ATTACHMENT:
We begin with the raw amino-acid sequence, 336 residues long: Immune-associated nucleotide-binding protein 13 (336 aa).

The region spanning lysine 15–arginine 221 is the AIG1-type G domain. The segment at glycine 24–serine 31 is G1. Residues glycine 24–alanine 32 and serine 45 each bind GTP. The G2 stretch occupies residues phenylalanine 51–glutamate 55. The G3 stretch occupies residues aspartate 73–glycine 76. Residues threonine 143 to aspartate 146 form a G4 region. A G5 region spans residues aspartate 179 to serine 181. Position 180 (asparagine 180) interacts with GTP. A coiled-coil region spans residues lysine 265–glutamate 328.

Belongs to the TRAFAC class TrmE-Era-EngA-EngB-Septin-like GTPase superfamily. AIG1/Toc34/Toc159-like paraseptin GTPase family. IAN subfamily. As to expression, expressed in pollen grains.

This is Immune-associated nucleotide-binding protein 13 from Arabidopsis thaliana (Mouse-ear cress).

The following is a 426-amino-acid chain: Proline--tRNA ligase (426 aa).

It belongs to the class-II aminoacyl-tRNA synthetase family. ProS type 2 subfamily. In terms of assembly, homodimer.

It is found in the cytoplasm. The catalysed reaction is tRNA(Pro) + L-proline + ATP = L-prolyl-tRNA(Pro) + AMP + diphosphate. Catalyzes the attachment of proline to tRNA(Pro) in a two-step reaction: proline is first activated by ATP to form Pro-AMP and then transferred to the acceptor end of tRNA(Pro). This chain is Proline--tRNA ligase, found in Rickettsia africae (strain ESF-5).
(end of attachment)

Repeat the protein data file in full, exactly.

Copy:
We begin with the raw amino-acid sequence, 336 residues long: Immune-associated nucleotide-binding protein 13 (336 aa).

The region spanning lysine 15–arginine 221 is the AIG1-type G domain. The segment at glycine 24–serine 31 is G1. Residues glycine 24–alanine 32 and serine 45 each bind GTP. The G2 stretch occupies residues phenylalanine 51–glutamate 55. The G3 stretch occupies residues aspartate 73–glycine 76. Residues threonine 143 to aspartate 146 form a G4 region. A G5 region spans residues aspartate 179 to serine 181. Position 180 (asparagine 180) interacts with GTP. A coiled-coil region spans residues lysine 265–glutamate 328.

Belongs to the TRAFAC class TrmE-Era-EngA-EngB-Septin-like GTPase superfamily. AIG1/Toc34/Toc159-like paraseptin GTPase family. IAN subfamily. As to expression, expressed in pollen grains.

This is Immune-associated nucleotide-binding protein 13 from Arabidopsis thaliana (Mouse-ear cress).

The following is a 426-amino-acid chain: Proline--tRNA ligase (426 aa).

It belongs to the class-II aminoacyl-tRNA synthetase family. ProS type 2 subfamily. In terms of assembly, homodimer.

It is found in the cytoplasm. The catalysed reaction is tRNA(Pro) + L-proline + ATP = L-prolyl-tRNA(Pro) + AMP + diphosphate. Catalyzes the attachment of proline to tRNA(Pro) in a two-step reaction: proline is first activated by ATP to form Pro-AMP and then transferred to the acceptor end of tRNA(Pro). This chain is Proline--tRNA ligase, found in Rickettsia africae (strain ESF-5).